Why Posture in a Speech Language Pathology Practice?

Why Posture in a Speech Language Pathology Practice?

Posted by Renee North on 15th Nov 2023

"I'm a speech-language pathologist. How will it impact my clients' speech and language abilities?"

As a speech-language pathologist, you may wonder how taking a posture course relates to your discipline and how it can impact your clients' speech and language abilities. While posture may not be the primary focus of your profession, it is still relevant and can play a role in the overall well-being and communication abilities of your clients. In Visualizing Posture When Treating Speech Therapy Pediatric Patients, the author discusses posture and its impact on stutter and voice disorders, recommending posture be considered in the initial client intake.

Here are some points to consider when answering this question:

  1. Breathing and Speech: Good posture can have a significant impact on breathing, which is a fundamental component of speech production. Proper posture allows for efficient lung function and optimal control of the diaphragm, which in turn affects the rhythm and quality of speech. When clients have poor posture, it can lead to shallow breathing or increased tension in the vocal tract, affecting their ability to produce clear and intelligible speech.
  2. Swallowing and Posture: Speech-language pathologists often work with clients who have swallowing difficulties (dysphagia). Posture can be a crucial factor in managing dysphagia. Correct head and neck positioning during eating and drinking can reduce the risk of aspiration and improve the safety of swallowing, which is essential for maintaining overall health and communication abilities.
  3. Voice Production: Posture can also affect voice production. If a client has poor posture, it can lead to vocal strain or hoarseness. Proper alignment can support a healthier phonatory system and lead to improved voice quality.
  4. Communication Confidence: Addressing posture concerns can boost a client's overall confidence in their ability to communicate. When clients feel more comfortable and confident in their body and posture, they may be more willing to engage in speech and language therapy activities and practice effective communication strategies.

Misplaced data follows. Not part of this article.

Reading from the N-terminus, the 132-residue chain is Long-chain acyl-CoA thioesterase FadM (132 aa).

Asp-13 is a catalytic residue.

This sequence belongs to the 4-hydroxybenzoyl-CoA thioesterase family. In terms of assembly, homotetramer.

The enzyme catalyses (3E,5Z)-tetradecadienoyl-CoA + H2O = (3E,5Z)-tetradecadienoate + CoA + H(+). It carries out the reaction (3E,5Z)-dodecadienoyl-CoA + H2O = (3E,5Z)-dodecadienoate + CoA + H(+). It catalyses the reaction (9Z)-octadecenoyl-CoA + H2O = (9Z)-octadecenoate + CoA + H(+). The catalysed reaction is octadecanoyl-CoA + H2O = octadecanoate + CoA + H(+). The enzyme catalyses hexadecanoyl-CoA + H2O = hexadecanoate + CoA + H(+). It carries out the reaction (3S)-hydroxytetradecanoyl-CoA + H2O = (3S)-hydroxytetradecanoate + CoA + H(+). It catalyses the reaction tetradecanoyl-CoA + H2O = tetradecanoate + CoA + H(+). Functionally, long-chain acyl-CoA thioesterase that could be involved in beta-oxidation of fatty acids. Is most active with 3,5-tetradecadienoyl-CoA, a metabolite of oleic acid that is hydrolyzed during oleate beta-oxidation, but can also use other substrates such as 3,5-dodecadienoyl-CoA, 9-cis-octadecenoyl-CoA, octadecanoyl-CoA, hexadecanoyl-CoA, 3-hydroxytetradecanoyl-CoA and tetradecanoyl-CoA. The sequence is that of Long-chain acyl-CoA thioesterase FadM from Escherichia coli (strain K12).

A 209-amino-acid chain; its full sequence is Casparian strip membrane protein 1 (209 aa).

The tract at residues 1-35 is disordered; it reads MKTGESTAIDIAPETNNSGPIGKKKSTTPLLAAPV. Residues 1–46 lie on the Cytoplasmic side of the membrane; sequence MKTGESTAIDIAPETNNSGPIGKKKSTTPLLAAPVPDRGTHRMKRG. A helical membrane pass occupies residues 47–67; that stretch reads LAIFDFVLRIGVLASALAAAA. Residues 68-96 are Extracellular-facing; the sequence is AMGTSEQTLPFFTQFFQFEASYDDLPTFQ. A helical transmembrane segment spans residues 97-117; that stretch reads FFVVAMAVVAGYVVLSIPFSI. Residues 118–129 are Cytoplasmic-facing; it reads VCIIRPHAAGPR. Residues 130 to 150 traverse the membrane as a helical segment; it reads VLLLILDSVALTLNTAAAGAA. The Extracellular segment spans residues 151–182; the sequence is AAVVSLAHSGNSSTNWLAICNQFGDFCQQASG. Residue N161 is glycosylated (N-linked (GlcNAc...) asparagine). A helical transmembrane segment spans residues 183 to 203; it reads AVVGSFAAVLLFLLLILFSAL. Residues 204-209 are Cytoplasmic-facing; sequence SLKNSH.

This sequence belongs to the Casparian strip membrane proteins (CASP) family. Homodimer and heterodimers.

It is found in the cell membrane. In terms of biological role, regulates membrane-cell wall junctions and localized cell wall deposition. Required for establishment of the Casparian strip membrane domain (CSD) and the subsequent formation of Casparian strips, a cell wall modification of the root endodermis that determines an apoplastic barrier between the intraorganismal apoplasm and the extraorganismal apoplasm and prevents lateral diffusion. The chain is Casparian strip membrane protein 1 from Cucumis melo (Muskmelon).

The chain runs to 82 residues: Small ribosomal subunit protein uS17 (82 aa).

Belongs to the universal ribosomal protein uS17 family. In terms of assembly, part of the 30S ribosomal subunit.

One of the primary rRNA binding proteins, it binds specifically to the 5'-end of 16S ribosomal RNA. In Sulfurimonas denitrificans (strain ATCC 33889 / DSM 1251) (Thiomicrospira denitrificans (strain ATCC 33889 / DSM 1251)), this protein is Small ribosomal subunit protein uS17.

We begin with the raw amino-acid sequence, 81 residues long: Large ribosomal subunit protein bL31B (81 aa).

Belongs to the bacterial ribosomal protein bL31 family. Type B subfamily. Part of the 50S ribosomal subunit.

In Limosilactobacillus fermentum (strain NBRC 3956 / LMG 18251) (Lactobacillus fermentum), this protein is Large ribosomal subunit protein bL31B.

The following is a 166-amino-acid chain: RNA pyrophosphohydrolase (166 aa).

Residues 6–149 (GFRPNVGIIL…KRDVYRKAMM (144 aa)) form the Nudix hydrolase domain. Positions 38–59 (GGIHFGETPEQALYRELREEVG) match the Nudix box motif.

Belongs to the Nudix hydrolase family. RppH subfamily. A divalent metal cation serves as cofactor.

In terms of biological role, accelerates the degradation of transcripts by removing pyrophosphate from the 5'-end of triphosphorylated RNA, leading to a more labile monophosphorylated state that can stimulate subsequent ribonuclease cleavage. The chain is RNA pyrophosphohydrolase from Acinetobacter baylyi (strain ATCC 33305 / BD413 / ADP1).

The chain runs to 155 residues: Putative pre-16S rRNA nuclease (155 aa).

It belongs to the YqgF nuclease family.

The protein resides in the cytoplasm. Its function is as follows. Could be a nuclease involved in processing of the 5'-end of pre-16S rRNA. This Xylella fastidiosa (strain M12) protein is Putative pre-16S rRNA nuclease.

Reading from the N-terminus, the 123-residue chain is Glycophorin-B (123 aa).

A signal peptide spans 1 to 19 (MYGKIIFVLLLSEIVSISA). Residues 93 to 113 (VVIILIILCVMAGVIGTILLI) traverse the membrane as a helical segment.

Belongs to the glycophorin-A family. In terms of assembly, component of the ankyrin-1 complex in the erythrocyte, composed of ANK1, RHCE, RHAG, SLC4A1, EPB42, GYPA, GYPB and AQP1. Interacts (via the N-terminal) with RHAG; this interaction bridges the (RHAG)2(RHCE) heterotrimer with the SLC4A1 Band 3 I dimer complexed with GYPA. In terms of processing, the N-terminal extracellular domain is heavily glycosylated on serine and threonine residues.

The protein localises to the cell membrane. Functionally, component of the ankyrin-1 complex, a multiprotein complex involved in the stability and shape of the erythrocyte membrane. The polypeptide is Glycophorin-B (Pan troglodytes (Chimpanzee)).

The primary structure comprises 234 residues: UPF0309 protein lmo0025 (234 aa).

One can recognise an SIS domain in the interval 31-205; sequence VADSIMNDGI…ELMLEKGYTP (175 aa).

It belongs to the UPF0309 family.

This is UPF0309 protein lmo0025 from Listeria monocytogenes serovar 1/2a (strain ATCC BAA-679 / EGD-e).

5. Multidisciplinary Collaboration: Collaborating with other healthcare professionals, such as physical therapists or occupational therapists who specialize in posture and body mechanics, can provide a holistic approach to addressing clients' needs. This interdisciplinary teamwork can lead to more comprehensive and effective client care.

While whole-body posture may not be the primary focus of a speech-language pathologist's work, it plays a significant role in speech, swallowing, and overall communication abilities. Addressing posture issues, even indirectly, can contribute to improved outcomes for your clients. 

If you're not familiar with posture analysis, a new course that gives an in-depth view into into adding posture to client evaluations is Posture Pictures. This 90-minute course is a short but comprehensive overview of whole-body postural assessment and how to begin using a posture grid in a speech-language pathologist practice. Overall it's a diagnostic service that is inexpensive to include, takes little additional time, and provides actionable info for greater client outcomes. It's essential to recognize the interplay between posture and speech-language issues and consider the potential benefits of incorporating posture-related strategies into your therapy plans when appropriate.

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